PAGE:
Statement by the Secretary of State for Health in relation to the report into maternity services at Morcambe Bay.
I wish to make a statement about today’s independent report into the CQC’s regulatory oversight of University Hospitals Morecambe Bay.
What happened at Morecambe Bay Hospital is, above all, a terrible personal tragedy for all of the families involved.
Before saying anything else I want to apologise on behalf of the government and the NHS for all the appalling suffering they have endured - and in that context I know the whole House will wish to extend our condolences to every one of them.
Joshua Titcombe’s tragic death was one of 12 serious untoward incidents, including five in the maternity department. His family and others have had to work tirelessly to expose the truth and I want to pay tribute to them for that. But the fact is they should not have had to go to the lengths they have.
As we saw with Mid Staffs, a culture in the NHS had been allowed to develop where defensiveness and secrecy were put ahead of patient safety and care.
Today I want to explain to the House what the Government is doing to root out this culture and ensure this kind of cover up never happens again.
This independent report was commissioned by the new Chief Executive of the CQC and the new team running the organisation have made it clear there was a completely unacceptable attempt to cover up the deficiencies in their organisation.
The report lists what went wrong over many years: unclear regulatory processes; reports commissioned and then withheld; lack of sharing of key information; and communication problems throughout the organisations. Most of the facts are not in dispute. All of them are unacceptable. They have compounded the grief of the Titcombe family and many others.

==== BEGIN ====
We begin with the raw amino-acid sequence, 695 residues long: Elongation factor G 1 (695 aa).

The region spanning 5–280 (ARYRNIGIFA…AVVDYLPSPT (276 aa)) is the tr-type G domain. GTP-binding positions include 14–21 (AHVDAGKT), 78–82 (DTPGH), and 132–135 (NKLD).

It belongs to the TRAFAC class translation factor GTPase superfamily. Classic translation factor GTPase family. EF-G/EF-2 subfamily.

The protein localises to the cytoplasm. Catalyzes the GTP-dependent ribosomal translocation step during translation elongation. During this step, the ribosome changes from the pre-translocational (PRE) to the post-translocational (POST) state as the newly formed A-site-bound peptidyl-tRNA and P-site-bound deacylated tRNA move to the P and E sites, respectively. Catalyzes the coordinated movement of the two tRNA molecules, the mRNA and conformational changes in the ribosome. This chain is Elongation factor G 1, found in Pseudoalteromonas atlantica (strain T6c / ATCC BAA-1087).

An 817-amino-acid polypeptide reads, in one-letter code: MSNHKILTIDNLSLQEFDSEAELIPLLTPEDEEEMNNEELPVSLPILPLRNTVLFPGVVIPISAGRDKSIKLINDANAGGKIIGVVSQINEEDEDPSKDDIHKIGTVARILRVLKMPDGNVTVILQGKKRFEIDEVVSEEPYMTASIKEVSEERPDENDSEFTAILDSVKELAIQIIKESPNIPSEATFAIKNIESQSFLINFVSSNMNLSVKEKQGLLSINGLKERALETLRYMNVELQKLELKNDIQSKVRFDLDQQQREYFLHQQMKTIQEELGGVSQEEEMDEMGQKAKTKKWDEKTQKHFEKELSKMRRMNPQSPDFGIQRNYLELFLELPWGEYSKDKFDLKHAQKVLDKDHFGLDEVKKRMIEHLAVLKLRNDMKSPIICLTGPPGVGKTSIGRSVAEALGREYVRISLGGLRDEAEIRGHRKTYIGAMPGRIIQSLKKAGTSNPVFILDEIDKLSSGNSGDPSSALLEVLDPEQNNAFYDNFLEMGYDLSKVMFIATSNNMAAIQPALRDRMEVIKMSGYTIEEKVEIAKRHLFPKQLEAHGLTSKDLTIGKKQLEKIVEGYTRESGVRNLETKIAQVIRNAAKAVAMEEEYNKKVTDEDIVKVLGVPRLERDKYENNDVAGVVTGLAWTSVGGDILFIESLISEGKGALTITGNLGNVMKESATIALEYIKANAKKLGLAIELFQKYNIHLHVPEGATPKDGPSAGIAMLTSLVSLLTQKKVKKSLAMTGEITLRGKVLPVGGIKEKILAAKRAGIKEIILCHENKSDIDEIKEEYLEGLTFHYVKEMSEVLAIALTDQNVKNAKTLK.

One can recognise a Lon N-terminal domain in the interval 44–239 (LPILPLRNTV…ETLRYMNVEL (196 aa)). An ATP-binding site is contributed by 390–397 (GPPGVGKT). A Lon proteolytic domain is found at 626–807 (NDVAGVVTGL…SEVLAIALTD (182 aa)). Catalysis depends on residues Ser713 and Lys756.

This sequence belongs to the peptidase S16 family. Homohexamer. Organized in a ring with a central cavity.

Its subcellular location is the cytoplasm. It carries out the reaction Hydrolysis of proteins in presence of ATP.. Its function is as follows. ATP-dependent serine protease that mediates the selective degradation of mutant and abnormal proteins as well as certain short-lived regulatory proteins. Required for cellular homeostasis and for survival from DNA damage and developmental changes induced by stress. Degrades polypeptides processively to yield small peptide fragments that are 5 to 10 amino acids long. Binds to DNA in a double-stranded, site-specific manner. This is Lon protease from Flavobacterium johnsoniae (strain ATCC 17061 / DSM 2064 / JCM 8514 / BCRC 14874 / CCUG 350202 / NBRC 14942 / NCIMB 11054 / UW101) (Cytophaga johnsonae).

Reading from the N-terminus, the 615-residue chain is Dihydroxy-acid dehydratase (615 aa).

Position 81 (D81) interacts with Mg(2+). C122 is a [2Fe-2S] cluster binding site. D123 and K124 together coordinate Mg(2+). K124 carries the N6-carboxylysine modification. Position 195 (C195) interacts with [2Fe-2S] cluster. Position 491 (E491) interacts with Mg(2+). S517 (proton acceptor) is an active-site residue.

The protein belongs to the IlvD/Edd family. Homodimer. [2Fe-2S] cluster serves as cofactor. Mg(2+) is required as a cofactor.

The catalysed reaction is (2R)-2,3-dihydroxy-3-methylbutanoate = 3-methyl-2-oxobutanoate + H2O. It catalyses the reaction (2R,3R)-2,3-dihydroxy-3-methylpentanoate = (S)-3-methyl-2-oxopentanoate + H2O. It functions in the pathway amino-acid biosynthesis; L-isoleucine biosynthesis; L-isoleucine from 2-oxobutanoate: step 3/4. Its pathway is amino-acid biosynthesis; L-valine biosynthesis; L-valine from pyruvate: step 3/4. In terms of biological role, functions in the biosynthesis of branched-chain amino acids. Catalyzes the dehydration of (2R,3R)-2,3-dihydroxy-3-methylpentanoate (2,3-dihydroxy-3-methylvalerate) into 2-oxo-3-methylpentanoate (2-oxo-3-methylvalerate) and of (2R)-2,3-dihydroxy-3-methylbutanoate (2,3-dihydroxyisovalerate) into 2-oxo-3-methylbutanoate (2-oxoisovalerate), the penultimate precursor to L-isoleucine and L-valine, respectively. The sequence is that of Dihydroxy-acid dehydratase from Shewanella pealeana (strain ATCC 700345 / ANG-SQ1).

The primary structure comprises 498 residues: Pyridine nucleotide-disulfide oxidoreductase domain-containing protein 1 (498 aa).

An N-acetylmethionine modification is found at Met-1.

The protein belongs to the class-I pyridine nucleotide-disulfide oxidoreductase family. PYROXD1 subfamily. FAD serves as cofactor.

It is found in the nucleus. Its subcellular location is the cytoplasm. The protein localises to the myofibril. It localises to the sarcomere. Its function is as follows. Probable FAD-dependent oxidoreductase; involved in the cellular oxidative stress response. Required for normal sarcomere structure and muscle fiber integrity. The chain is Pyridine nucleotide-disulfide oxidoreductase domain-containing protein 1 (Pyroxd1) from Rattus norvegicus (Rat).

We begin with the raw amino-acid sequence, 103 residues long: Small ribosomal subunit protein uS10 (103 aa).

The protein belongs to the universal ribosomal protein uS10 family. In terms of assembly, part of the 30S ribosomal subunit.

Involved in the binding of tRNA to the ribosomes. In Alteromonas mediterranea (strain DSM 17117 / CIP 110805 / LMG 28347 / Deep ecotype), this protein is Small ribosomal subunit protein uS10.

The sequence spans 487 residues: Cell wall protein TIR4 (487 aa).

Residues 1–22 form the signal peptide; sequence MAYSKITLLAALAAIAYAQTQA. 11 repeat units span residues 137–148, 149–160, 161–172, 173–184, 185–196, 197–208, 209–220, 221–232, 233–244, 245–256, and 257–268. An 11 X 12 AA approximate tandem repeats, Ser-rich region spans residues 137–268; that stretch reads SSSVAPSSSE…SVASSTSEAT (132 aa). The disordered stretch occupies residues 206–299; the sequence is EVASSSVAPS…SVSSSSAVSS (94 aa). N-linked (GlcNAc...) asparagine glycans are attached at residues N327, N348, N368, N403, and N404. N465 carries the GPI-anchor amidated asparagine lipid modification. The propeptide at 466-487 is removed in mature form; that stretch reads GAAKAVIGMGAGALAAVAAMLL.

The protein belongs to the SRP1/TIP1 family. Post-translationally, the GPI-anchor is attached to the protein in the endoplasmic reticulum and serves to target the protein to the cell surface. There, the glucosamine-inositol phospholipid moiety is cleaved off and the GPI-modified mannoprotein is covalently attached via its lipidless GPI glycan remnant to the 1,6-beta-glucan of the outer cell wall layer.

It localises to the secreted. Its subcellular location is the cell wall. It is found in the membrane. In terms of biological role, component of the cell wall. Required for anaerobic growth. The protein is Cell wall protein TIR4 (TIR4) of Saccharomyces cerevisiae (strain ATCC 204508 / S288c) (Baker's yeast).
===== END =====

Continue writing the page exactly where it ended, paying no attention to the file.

The role of the regulator is to be a champion for patients, to expose poor care and make sure steps are taken to root it out. It must do this without fear or favour. It is clear that at Morecambe Bay the CQC failed this fundamental duty. We now have new leadership at the CQC and we should recognise their role in turning things around. David Behan was appointed Chief Executive in July 2012. One of his very first acts was to commission the report we are now debating. David Prior was appointed the new Chairman in January this year. He has rightly insisted this report be published as soon as possible.
These two outstanding individuals have never shrunk from addressing head on the failings of the organisation they inherited and are wholly committed to turning the CQC into the fearless, independent regulator this House would like to see. Whilst I do not underestimate their challenge, I have every confidence in their ability to undertake it.
David Prior will now report back to me on what further actions the CQC will take in response to this report, including internal disciplinary procedures and any other appropriate sanctions on individuals. The whole truth must come out and individuals held to account.